Acceleration, one of the buzzwords to emerge from the pandemic, can be seen all around us – from the huge uptake of online shopping to changing working patterns forcing a rethink of office-space configurations.
As we start to trace a route back to normality, it is important that the industry takes lessons from the past and uses them as a springboard to move forward.
Change within the property industry is faster now than ever, and at Workman we have seen more change in the past five years than at any other point in almost four decades of the firm’s history.
One constant is the need to invest in future talent, both for the success of individual businesses and the growth of the wider industry. This is more vital than ever and is the reason that graduate training and apprenticeship programmes must continue, even under the current challenging circumstances.
People are the drivers of positive change. Nurturing future talent is essential as the property world rises to the manifold challenges set before it. The sector must reinvent itself through new people and fresh ideas in order to meet the demands now placed upon it.
Today’s challenges are intertwined and interdependent, with far-reaching consequences. However, the industry holds powerful tools for meeting environmental, societal and political goals. The creation of sustainable, healthy buildings and the drive to net zero is gathering pace, and the sector is beginning to meet its environmental responsibilities through real action.
It is reassuring to see our experts already advising clients on achieving net zero for many of their buildings, and through initiatives such as our partnership with the Natural History Museum’s Urban Nature Project we are demonstrating how biodiversity can be introduced to improve even the most concrete of environments.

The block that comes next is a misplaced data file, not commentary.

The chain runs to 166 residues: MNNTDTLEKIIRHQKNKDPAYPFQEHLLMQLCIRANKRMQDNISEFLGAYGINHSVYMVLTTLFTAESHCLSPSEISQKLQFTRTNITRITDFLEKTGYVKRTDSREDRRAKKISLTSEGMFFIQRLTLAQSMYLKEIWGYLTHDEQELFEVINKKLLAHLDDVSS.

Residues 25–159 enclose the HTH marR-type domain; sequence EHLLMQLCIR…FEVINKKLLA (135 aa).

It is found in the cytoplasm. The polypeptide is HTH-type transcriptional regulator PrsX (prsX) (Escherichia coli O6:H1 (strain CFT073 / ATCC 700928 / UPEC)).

The industry is also becoming more customer-focused, with the archaic landlord-tenant mindset being left behind in favour of a ‘whole-building’ approach to property management. Using an open, communicative approach to understand and meet customer needs will be key to moving forward in a synchronised manner.
The sector must put the future needs of customers at the centre of its strategies, and creatively reimagine and repurpose redundant property. Indeed, as companies are starting to become more diverse and investing in more diverse sectors, so too do they need specialist expertise. For instance, we are seeing more demand for project management insight from commercial investors funding residential developments, while local authorities are seeking more dedicated expertise as they prioritise town-centre regeneration projects.
The new tools afforded by technology are also allowing us to genuinely address some of these issues. Innovations in building-automation technology are offering a cost-efficient pathway to net-zero targets by optimising the operations of even older and smaller buildings – not just the trophy assets.
As we look with cautious optimism past our present challenging circumstances, it is important that the industry continues to embrace rapid evolution and all it has to offer. Covid-19 has forced many of us to review our short-term strategies, but we must be careful not to sacrifice our long-term goals.
This is why it is so crucial that we continue to invest in the future. By equipping graduates and young talent for leading roles in preparing buildings for a more sustainable and effective future, we will ensure that our future customers enjoy cleaner, brighter, more efficient places for decades to come.
David Workman is senior partner at Workman